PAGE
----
11. We have a female chocolate lab, her name is pebbles. She is wonderful with kids. We have two kids (11 and 7 year old). She is also very nice with almost everybody. There are a few people who she doesn’t like and gets very aggressive. Even her hair sticks out, usually people with dark skin and police man. I am not sure what the deal is. She has been with us since she was a puppy (6 years). There hasn’t been any traumatic situations for her to act like that. She doesn’t like to be around other dogs that much either. I guess she likes to be in control of her territory and when they start jumping at her or invading her space when she is resting she kind of growls at then and leaves. My daughter can do anything to her and she won’t even move but other dogs are not welcome. As far as I know that is not a characteristic of Labradors. I am not sure what is making her act like that.

  12. My dog Monty is a lab crossed with a golden retriever. He is two and a half years old. He is big even for his breed. He has always greeted people with a wagging tail and a bit of a slobber but never a bark. We never intended him to be a guard dog because we do not want him to be put at risk. However at night ( he sleeps inside.. in our bedroom) when he hears a noise or sound he is not familiar with he is up and about, vigilant and will bark if necessary – very loudly. He seemed to develop his sense of protection without any influence from us. He is a gentle “giant” and we just love him….never an off day as far he is concerned.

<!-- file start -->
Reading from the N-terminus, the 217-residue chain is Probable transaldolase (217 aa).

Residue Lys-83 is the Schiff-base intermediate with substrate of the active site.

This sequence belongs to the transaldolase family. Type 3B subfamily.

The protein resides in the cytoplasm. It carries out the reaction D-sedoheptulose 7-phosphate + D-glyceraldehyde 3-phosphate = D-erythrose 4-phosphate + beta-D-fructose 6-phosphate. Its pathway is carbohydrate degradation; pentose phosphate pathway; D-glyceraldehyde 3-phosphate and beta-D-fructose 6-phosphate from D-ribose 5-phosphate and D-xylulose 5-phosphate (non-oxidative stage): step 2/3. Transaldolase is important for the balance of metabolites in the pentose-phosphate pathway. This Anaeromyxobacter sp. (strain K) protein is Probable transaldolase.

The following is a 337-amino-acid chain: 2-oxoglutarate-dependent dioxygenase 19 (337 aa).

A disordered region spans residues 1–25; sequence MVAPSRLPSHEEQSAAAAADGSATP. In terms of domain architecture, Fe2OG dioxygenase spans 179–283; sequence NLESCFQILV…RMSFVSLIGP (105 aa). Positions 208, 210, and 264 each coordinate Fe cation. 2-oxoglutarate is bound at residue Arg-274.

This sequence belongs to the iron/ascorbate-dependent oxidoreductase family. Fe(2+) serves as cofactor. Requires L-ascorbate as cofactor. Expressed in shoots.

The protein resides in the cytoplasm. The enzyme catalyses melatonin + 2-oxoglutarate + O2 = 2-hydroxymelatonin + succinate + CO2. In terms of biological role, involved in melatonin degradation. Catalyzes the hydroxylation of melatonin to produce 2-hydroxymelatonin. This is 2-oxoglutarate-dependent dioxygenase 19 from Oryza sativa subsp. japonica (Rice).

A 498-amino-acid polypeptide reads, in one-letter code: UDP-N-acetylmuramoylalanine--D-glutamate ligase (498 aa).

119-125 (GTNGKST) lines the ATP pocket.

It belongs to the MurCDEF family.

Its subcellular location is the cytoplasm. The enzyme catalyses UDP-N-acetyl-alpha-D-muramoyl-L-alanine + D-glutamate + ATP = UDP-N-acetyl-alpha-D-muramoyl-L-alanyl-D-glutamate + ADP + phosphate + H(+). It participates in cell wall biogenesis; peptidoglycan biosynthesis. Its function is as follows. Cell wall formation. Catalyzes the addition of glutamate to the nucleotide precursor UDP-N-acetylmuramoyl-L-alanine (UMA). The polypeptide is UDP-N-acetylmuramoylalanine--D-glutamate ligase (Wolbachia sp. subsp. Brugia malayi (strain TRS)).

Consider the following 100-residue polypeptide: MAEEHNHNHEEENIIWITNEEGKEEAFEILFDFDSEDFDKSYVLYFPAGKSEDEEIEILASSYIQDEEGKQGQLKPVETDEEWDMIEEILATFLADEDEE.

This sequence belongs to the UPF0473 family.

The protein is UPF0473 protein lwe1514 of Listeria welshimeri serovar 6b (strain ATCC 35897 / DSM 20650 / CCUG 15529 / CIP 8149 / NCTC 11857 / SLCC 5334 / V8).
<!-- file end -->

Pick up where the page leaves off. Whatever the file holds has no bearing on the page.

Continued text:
13. My sister has a beautiful female Chocolate and she is so friendly and smart. However she must get to know you before she becomes friendly to you.
    She will even bark at me when I knock at the door until she recognizes me.